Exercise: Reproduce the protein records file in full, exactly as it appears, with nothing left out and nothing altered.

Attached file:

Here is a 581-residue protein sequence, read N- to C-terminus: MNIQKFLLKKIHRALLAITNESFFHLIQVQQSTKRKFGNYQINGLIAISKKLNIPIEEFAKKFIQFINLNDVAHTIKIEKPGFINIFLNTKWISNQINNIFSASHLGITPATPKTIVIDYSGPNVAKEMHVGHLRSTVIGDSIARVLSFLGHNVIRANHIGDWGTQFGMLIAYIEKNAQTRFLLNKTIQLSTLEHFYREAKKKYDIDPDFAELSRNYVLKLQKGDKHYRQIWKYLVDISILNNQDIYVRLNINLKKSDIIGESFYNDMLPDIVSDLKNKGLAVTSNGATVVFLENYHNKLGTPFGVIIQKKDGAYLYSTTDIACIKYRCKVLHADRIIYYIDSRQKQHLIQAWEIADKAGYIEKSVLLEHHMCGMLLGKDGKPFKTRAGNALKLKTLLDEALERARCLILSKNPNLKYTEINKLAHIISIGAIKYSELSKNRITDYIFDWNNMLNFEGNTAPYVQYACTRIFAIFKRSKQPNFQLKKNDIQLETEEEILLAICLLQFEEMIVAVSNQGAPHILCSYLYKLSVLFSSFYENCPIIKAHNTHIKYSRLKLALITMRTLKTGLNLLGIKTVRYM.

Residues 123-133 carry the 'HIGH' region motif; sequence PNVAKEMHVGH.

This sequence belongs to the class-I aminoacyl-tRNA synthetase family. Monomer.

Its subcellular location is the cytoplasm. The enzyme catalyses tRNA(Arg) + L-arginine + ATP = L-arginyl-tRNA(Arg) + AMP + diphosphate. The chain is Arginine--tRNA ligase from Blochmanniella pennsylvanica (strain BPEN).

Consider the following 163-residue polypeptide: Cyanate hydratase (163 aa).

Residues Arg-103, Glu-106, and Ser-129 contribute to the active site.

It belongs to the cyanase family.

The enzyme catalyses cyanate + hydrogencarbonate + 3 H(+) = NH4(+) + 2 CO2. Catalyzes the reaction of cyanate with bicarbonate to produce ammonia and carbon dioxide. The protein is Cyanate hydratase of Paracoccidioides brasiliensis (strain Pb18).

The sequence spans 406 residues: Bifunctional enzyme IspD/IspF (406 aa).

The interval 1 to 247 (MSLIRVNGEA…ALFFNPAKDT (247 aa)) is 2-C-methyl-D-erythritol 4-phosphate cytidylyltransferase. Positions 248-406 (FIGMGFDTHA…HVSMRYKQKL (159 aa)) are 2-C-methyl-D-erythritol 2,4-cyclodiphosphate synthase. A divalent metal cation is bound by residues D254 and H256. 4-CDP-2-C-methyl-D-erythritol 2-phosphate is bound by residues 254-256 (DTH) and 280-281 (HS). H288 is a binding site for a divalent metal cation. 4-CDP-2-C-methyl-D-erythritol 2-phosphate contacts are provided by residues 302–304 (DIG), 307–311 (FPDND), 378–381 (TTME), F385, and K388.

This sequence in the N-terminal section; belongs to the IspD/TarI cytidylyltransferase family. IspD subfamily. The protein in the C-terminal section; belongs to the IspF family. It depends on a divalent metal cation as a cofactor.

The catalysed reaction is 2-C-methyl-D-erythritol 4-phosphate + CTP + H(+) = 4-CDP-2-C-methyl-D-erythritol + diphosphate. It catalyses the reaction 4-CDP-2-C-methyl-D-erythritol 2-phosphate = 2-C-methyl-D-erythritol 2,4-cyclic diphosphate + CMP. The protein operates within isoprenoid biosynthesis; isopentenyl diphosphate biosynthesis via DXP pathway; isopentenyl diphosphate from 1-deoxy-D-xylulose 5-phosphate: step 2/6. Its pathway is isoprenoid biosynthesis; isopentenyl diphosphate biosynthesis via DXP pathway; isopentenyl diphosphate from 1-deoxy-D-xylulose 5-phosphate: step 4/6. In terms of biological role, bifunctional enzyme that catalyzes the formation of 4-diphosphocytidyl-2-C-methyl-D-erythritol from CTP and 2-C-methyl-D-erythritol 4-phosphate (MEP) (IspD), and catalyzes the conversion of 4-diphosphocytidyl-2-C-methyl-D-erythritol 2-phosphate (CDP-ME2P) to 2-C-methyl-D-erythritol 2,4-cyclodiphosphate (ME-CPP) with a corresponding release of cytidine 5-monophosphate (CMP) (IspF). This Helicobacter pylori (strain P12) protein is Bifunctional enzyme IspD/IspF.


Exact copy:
Here is a 581-residue protein sequence, read N- to C-terminus: MNIQKFLLKKIHRALLAITNESFFHLIQVQQSTKRKFGNYQINGLIAISKKLNIPIEEFAKKFIQFINLNDVAHTIKIEKPGFINIFLNTKWISNQINNIFSASHLGITPATPKTIVIDYSGPNVAKEMHVGHLRSTVIGDSIARVLSFLGHNVIRANHIGDWGTQFGMLIAYIEKNAQTRFLLNKTIQLSTLEHFYREAKKKYDIDPDFAELSRNYVLKLQKGDKHYRQIWKYLVDISILNNQDIYVRLNINLKKSDIIGESFYNDMLPDIVSDLKNKGLAVTSNGATVVFLENYHNKLGTPFGVIIQKKDGAYLYSTTDIACIKYRCKVLHADRIIYYIDSRQKQHLIQAWEIADKAGYIEKSVLLEHHMCGMLLGKDGKPFKTRAGNALKLKTLLDEALERARCLILSKNPNLKYTEINKLAHIISIGAIKYSELSKNRITDYIFDWNNMLNFEGNTAPYVQYACTRIFAIFKRSKQPNFQLKKNDIQLETEEEILLAICLLQFEEMIVAVSNQGAPHILCSYLYKLSVLFSSFYENCPIIKAHNTHIKYSRLKLALITMRTLKTGLNLLGIKTVRYM.

Residues 123-133 carry the 'HIGH' region motif; sequence PNVAKEMHVGH.

This sequence belongs to the class-I aminoacyl-tRNA synthetase family. Monomer.

Its subcellular location is the cytoplasm. The enzyme catalyses tRNA(Arg) + L-arginine + ATP = L-arginyl-tRNA(Arg) + AMP + diphosphate. The chain is Arginine--tRNA ligase from Blochmanniella pennsylvanica (strain BPEN).

Consider the following 163-residue polypeptide: Cyanate hydratase (163 aa).

Residues Arg-103, Glu-106, and Ser-129 contribute to the active site.

It belongs to the cyanase family.

The enzyme catalyses cyanate + hydrogencarbonate + 3 H(+) = NH4(+) + 2 CO2. Catalyzes the reaction of cyanate with bicarbonate to produce ammonia and carbon dioxide. The protein is Cyanate hydratase of Paracoccidioides brasiliensis (strain Pb18).

The sequence spans 406 residues: Bifunctional enzyme IspD/IspF (406 aa).

The interval 1 to 247 (MSLIRVNGEA…ALFFNPAKDT (247 aa)) is 2-C-methyl-D-erythritol 4-phosphate cytidylyltransferase. Positions 248-406 (FIGMGFDTHA…HVSMRYKQKL (159 aa)) are 2-C-methyl-D-erythritol 2,4-cyclodiphosphate synthase. A divalent metal cation is bound by residues D254 and H256. 4-CDP-2-C-methyl-D-erythritol 2-phosphate is bound by residues 254-256 (DTH) and 280-281 (HS). H288 is a binding site for a divalent metal cation. 4-CDP-2-C-methyl-D-erythritol 2-phosphate contacts are provided by residues 302–304 (DIG), 307–311 (FPDND), 378–381 (TTME), F385, and K388.

This sequence in the N-terminal section; belongs to the IspD/TarI cytidylyltransferase family. IspD subfamily. The protein in the C-terminal section; belongs to the IspF family. It depends on a divalent metal cation as a cofactor.

The catalysed reaction is 2-C-methyl-D-erythritol 4-phosphate + CTP + H(+) = 4-CDP-2-C-methyl-D-erythritol + diphosphate. It catalyses the reaction 4-CDP-2-C-methyl-D-erythritol 2-phosphate = 2-C-methyl-D-erythritol 2,4-cyclic diphosphate + CMP. The protein operates within isoprenoid biosynthesis; isopentenyl diphosphate biosynthesis via DXP pathway; isopentenyl diphosphate from 1-deoxy-D-xylulose 5-phosphate: step 2/6. Its pathway is isoprenoid biosynthesis; isopentenyl diphosphate biosynthesis via DXP pathway; isopentenyl diphosphate from 1-deoxy-D-xylulose 5-phosphate: step 4/6. In terms of biological role, bifunctional enzyme that catalyzes the formation of 4-diphosphocytidyl-2-C-methyl-D-erythritol from CTP and 2-C-methyl-D-erythritol 4-phosphate (MEP) (IspD), and catalyzes the conversion of 4-diphosphocytidyl-2-C-methyl-D-erythritol 2-phosphate (CDP-ME2P) to 2-C-methyl-D-erythritol 2,4-cyclodiphosphate (ME-CPP) with a corresponding release of cytidine 5-monophosphate (CMP) (IspF). This Helicobacter pylori (strain P12) protein is Bifunctional enzyme IspD/IspF.